To hand total control over to Dank and Robinson was a major error.
And it has not been Hird’s only mistake.
Throughout this saga, Evans and his successor as chairman, Paul Little and Robson have all admitted to failings by the club.
Hird has never done that – simply repeating the mantra that ‘we have done nothing wrong’.
Doctor Reid certainly does not stand by that theory.
Hird on the day the club went public said he took full responsibility for his football department, yet despite the protestations by the likes of Reid, he still maintains nothing wrong has been done.
Reid’s concerns about the health risks over some of the drugs used at Essendon has been echoed in the past month by Adelaide professor, Gary Wittert, who stated that with respect to one of the drugs central to the investigation, AOD-9604, it is still too early to say if the drug can be used long-term.
Wittert, who has led five of the six clinical trials of AOD-9604 in Australia also said, “I cannot understand why athletes are taking it”
But Essendon was using it and Reid raised his concerns about AOD-9604 in his letter to Hird having been denied knowledge of its use despite repeated requests to find out what was being administered.
Reid raised a clear concern over the possible health side effects of the drugs being used once he was made aware of them.
He should have been part of the process from day one.
Why he was not is something that Hird has never told us.
He said yesterday, “I think the welfare of our players is something that we all hold in high regard and are very concerned about …”
Sorry James, but not engaging the club doctor to oversee the Dank-Robinson drug protocols was not looking after the players’ welfare.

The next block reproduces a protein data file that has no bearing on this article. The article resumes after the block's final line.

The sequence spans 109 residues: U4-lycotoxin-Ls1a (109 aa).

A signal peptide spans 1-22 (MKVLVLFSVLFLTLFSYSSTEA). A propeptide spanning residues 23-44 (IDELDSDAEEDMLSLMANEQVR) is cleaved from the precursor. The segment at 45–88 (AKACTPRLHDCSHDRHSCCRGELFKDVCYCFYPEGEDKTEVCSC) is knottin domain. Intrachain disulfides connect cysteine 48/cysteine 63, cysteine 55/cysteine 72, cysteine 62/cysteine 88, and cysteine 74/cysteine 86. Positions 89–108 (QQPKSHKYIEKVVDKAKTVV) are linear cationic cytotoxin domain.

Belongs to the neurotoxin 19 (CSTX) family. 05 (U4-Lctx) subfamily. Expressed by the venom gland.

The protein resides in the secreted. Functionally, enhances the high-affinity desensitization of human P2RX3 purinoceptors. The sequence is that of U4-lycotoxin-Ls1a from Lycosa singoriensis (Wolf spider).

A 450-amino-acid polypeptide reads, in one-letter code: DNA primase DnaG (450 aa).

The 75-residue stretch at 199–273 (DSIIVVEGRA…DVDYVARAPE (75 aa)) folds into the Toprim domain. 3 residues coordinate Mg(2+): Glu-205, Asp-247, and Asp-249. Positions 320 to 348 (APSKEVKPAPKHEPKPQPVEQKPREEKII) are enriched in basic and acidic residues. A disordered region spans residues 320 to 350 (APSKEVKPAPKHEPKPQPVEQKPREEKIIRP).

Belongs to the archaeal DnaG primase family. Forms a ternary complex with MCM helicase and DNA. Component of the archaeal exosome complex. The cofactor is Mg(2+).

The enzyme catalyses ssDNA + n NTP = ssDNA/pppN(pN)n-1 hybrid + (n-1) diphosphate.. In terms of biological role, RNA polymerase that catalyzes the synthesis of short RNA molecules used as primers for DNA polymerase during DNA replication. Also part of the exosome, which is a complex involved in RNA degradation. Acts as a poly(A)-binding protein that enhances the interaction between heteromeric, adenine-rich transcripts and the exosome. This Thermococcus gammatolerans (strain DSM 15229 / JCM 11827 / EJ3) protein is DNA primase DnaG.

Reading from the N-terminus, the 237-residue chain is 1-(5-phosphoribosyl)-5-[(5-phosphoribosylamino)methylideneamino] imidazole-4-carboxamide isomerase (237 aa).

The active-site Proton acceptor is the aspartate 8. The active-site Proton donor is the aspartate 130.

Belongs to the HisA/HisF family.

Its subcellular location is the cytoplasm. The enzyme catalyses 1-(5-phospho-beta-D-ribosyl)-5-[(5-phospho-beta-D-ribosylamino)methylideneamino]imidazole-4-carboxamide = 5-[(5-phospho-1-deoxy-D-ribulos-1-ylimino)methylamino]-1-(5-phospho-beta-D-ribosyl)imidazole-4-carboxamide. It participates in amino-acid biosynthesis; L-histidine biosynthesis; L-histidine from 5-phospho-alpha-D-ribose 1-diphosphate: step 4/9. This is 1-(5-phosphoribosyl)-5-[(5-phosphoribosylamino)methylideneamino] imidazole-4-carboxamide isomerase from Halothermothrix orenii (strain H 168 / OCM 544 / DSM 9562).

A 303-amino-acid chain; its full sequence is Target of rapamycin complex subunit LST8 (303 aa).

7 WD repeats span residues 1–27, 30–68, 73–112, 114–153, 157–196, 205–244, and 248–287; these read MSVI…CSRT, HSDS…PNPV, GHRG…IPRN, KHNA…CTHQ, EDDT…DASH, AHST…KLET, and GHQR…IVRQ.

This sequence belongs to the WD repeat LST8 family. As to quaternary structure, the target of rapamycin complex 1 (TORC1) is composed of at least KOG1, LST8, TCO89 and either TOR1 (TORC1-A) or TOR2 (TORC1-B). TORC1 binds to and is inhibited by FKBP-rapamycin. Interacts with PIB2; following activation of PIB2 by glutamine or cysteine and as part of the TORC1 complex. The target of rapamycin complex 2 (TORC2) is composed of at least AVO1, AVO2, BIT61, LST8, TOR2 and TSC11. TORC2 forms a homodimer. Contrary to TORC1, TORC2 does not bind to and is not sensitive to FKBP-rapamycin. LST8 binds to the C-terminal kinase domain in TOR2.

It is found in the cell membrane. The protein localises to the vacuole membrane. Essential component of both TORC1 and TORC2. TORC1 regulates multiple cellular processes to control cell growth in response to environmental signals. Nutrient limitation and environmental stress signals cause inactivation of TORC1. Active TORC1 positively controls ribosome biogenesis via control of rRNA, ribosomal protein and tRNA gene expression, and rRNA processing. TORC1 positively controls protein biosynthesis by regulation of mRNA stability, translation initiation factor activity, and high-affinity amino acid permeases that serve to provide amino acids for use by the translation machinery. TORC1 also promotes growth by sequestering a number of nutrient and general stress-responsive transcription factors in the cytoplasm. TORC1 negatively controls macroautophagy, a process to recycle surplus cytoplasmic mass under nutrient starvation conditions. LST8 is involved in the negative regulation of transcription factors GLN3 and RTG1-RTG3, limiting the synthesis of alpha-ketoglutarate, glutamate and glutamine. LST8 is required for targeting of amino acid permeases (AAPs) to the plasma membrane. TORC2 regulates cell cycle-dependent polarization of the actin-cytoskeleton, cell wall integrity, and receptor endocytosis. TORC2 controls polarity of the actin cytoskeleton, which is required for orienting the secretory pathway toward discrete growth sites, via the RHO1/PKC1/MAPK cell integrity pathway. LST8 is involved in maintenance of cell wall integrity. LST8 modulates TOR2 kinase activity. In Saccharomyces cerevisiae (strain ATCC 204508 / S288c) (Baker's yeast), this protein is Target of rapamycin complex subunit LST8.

Hird’s continued denials that he has done anything wrong led to his lodging of a Supreme Court writ against the AFL on Thursday.
He has never doubted his innocence while many others have, especially after the charge sheet was released this week.
Up until yesterday, the club has remained steadfastly behind Hird.
However, that has now changed.
Little is now more concerned about protecting the club’s future with the AFL saying it wants to remove Essendon’s first two draft picks this year and 2014.
The AFL also wants Hird suspended for 12-months but Hird allegedly has said he is determined not to serve a suspension greater than six months.
It appears that Hird’s senior assistant, Mark Thompson will escape a suspension but is likely to be fined.
If Hird gets his way, Thompson, a dual premiership coach at Geelong, could run the pre-season campaign with the incumbent being available to assume the role again before the 2014 season begins.
The AFL is not likely to see that as an appropriate penalty.
Given Essendon’s fear of losing its first and second round picks at the next two National Drafts, Little may be willing to go along with the AFL’s proposal to sideline Hird for 12 months in the belief that the club is bigger than the individual.
Hird would then surely continue his court action against the AFL.
One of the Bombers’ favourite sons appears only days away from being stood out of the game.
If so, he will become the third of the triumvirate at February’s surprise media conference to depart but the only one to go not of his own volition.
How long his sabbatical is remains to be seen and what he will do after it is also an intriguing question.
But one thing is certain, Hird’s reputation has taken a significant hit.
And he is the one most responsible for that for having failed to put in place the correct processes in the football department that he says he is in charge of.
First published on The Roar – theroar.com.au – on 24 August 2013